A Fundraising Fling!

Join us for “An Argentine Affair” without leaving the state or wrecking your marriage. Attendees will enjoy the wines, food and music of Argentina, a tango exhibit by the Durlach-Breedlove Dance team, can bid on a variety of items in a silent auction to benefit the SC Progressive Network, and help honor three SC activists receiving awards for their work.

“An Argentine Affair” will be begin at 7pm on Saturday, Nov. 14, at The Big Apple in downtown Columbia (corner of Hampton and Park).

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Local artist Alejandro Garcia‘s original oil painting (50″x30”) will be included in a silent auction. The Spanish caption on the painting reads, “I want to drown my heart with wine, to extinguish a crazy love, that more than love, is pain,” words taken from Nostalgias, a famous tango.

The evening will conclude with an awards ceremony to honor three of South Carolina’s finest grassroots activists with the Network’s annual Thunder and Lightning Awards. This year’s honorees are: the Rev. Dr. Neal Jones of the Columbia Unitarian Universalist Fellowship, Tom Clements of Friends of the Earth, and Ruth Thomas, founder of Environmentalists Inc.

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Tom Clements is the Southeastern Nuclear Campaign Coordinator for the US branch of Friends of the Earth, an international environmental organization with affiliates in 70 countries. Based in Columbia, he works on issues related to the state’s seven nuclear reactors, four proposed new reactors, the Savannah River Site, and a low-level waste dump. Tom worked for 13 years as a nuclear campaigner with the Greenpeace International nuclear campaign, and for three years was the director of the Nuclear Control Institute in Washington, DC. In addition to a focus on DOE’s problematic management of 132 million liters of high-level reprocessing waste at SRS and management of surplus weapons plutonium, Tom is leading the fight in his state against four proposed reactors and the DOE’s effort to locate a reprocessing complex at SRS.

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Rev. Dr. Neal R. Jones earned a scholarship to Wake Forest University, where he became president of the Baptist Student Union, majored in political science, and graduated summa cum laude. He had planned to go to law school, but the chaplain at Wake Forest introduced Neal to the social gospel, which convinced him that religious faith could be a motivation for social justice rather than an obstacle. So he decided to become a minister and attended Southeastern Baptist Theological Seminary, where he earned a Master of Divinity degree. Neal never served a Baptist church, however, except for a brief stint as the interim minister of his home church — until they fired him for his liberal sermons. He then joined a more progressive denomination, the United Church of Christ, and served as the minister of a UCC congregation in Rockwell, NC, and then of a Moravian church in Winston-Salem. At these churches, too, his liberal sermons and his involvement in causes for social justice put him at odds with his parishioners. Also, his faith was growing beyond the confines of traditional Christianity and becoming more humanistic and universal. So Neal left the church and went back to school to earn a doctorate in psychology at Baylor University. There he discovered the Unitarian Universalist Fellowship of Waco, Texas, and was soon hired as part-time minister. Discovering Unitarian Universalism was a spiritual homecoming for Neal. For the first time, he experienced a religious community that respected the inherent worth and dignity of every person, that encouraged a free and responsible search for truth and meaning, that worked for peace and justice, and that recognized the interdependent web of all existence. He has been a passionate “evangelist” for UU principles ever since. Neal’s psychologist internship brought him to the University of South Carolina in 1999, after which he became the clinical psychologist for the Pastoral Counseling Center of Palmetto Health. Five years ago, Neal was hired by the Unitarian Universalist Fellowship of Columbia. Neal preaches and lives a practical spirituality that seeks personal wholeness, relational respect, social justice, and ecological responsibility. He would like to apply his values to law-making. Neal recently announced his candidacy for South Carolina House District 80.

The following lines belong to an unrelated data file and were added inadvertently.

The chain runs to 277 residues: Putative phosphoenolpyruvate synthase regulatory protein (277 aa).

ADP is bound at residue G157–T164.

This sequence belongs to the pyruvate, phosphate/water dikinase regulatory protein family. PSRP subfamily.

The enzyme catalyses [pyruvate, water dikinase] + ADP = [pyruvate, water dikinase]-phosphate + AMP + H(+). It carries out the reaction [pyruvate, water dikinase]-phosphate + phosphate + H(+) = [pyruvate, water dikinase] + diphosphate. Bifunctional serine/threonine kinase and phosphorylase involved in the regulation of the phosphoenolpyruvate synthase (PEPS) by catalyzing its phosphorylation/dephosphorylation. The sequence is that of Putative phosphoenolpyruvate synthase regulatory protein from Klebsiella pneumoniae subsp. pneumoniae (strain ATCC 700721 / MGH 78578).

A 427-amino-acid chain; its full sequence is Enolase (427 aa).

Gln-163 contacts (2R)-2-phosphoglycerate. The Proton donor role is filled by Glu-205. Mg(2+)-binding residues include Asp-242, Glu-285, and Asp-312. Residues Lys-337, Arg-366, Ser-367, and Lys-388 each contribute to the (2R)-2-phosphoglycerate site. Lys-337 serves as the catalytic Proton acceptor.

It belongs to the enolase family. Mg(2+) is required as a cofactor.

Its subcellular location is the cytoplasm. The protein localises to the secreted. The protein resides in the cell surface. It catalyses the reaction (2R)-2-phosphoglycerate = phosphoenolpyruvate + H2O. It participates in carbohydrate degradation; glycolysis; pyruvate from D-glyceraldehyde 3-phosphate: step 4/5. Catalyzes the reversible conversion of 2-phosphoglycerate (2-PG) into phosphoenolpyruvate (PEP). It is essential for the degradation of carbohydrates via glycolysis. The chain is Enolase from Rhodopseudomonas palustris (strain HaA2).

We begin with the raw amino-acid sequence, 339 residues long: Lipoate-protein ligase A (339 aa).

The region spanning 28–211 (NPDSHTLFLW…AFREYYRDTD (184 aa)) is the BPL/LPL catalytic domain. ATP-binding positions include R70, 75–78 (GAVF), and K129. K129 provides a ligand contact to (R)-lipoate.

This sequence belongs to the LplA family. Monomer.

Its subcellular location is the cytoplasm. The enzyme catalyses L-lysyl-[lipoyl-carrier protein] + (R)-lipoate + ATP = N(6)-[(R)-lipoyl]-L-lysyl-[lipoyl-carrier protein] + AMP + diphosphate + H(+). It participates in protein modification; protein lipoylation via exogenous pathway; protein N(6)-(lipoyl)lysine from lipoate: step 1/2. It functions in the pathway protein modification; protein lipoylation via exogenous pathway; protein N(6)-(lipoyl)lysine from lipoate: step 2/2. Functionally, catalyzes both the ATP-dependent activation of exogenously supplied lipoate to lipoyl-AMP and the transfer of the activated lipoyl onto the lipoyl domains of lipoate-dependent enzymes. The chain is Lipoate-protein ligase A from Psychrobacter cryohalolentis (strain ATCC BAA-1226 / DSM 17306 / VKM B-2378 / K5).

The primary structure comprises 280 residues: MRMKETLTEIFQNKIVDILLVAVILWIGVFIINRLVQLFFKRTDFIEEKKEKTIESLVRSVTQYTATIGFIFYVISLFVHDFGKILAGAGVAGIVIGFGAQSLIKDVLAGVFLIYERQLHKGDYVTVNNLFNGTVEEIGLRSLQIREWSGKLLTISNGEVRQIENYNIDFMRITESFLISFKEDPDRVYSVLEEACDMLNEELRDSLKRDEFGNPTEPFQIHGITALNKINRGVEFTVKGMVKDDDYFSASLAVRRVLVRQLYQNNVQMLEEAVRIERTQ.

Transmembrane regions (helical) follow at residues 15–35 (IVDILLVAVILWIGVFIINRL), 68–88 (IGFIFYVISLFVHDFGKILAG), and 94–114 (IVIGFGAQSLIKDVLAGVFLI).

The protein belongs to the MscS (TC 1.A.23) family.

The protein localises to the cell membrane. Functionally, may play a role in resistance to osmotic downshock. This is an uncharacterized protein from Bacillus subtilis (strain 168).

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Ruth Thomas, founder of Environmentalist Inc., will receive the Lifetime Achievement Award for her service. In 1974, Ruth was the lone voice against building a facility in SC to process plutonium into a commercial nuclear fuel. Ruth would show up at state and federal hearings on the issue with a cardboard box of documents and face off a dozen high-paid attorneys. The plant — Allied General Nuclear Services — was the target of demonstrations the Natural Guard (the Network’s founding organization) organized in Barnwell SC in 1979, which turned out 5,000 people. The facility never operated, and the larger question of using plutonium for commercial power was addressed by Jimmy Carter’s presidential executive order banning the use of plutonium. For 30 years, Ruth was often the lone voice in SC Public Service Commission hearings on issues relating to rate payers subsides of nuclear development. Although Ruth moved into a nursing home this fall, she continues her fight against the use of plutonium-based fuel.

Tickets are $25 each; $40 per couple. Reservations appreciated, but not required, by calling 803-808-3384. Proceeds will help sustain the SC Progressive Network’s programs for a more just and equitable South Carolina.

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